Combatting HIV Stigma

Research presented at the White House
may lead to bold changes in health care

By Patrick Broadwater

Douglas Brooks set the tone at the start of the meeting.

At a White House symposium discussing HIV stigma, Brooks, then the director of the Office of National AIDS Policy and the president’s lead advisor on domestic HIV/AIDS issues, began by telling a roomful of researchers, policy makers, and community leaders about his own personal experiences. There were times, he said, that he felt judged, mistreated, and discriminated against in a health care setting, simply because he is living with HIV.LaRon Nelson

Regan Hoffman, an author, editor, and policy officer for the Joint United Nations Programme on HIV/AIDS (UNAIDS), did the same. So did Cornelius Baker, the chief policy officer of the President’s Emergency Plan for AIDS Relief (PEPFAR).

The message was clear.

“These are some of the most resilient, motivated people on earth, and their recent experiences with stigma nearly led them to disengage from the health care system,” said LaRon E. Nelson, PhD, RN, FNP, assistant professor of nursing and associate director of international research in the University of Rochester Center for AIDS Research (CFAR). “If their motivation can be undermined, what happens to the average person struggling to get by who doesn’t have the kind of influence they do? Do they check out completely?”

Figuring out ways to reduce HIV stigma and keep patients engaged with their care was the main focus of the conference, Translating Research to Action: Reducing HIV Stigma to Optimize HIV Outcomes, March 3-4 at the White House.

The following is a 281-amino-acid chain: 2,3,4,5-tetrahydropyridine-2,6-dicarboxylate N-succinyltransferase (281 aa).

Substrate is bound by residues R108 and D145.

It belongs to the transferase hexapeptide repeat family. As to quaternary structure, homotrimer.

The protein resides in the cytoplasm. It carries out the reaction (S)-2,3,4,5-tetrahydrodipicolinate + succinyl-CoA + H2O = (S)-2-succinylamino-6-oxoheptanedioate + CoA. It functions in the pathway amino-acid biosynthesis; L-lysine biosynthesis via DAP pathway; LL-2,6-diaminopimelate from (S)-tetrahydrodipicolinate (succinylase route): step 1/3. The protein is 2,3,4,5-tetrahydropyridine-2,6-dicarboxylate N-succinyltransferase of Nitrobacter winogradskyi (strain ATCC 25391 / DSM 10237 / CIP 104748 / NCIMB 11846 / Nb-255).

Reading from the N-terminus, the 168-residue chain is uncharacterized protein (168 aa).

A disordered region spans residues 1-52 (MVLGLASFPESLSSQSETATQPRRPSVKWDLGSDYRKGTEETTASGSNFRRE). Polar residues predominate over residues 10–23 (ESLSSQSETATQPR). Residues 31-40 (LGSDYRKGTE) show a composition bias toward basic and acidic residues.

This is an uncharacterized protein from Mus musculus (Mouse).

Over the course of the event, Nelson and other scientists and stakeholders in the fight against HIV/AIDS from around the world focused on best practices for measuring and monitoring HIV stigma, as well as methods of intervention aimed at reducing stigma in order to improve HIV outcomes.

“Our assumption was that if a person comes to the clinic, it’s because they want care. So the question shouldn’t just be, ‘What is it about this person that they’re not coming back?’ We should also be asking, ‘What is it about the clinic environment that doesn’t keep people here?’ Maybe the men aren’t the problem. Maybe we’re an important part of the problem.”

-LaRon Nelson

“We heard from people on the front lines. We all know that HIV stigma is there, but this was an opportunity to learn about who is doing what and to strategize about how we can take what we know to inform anti-stigma efforts and reduce disparities in HIV/AIDS mortality around the world,” said Nelson.

As one of the featured speakers at the meeting, Nelson offered insights from his research on HIV and related stigmas with men who have sex with men (MSM) and also discussed findings from a promising three-city study focused on optimizing patient-provider interactions in order to encourage HIV-risk reduction. The study targeted care providers in Los Angeles, Chapel Hill, and Washington, D.C., training them on how best to support the autonomy of Black MSM patients, a group that currently has a one in two lifetime risk of becoming infected with HIV, according to the U.S. Centers for Disease Control and Prevention.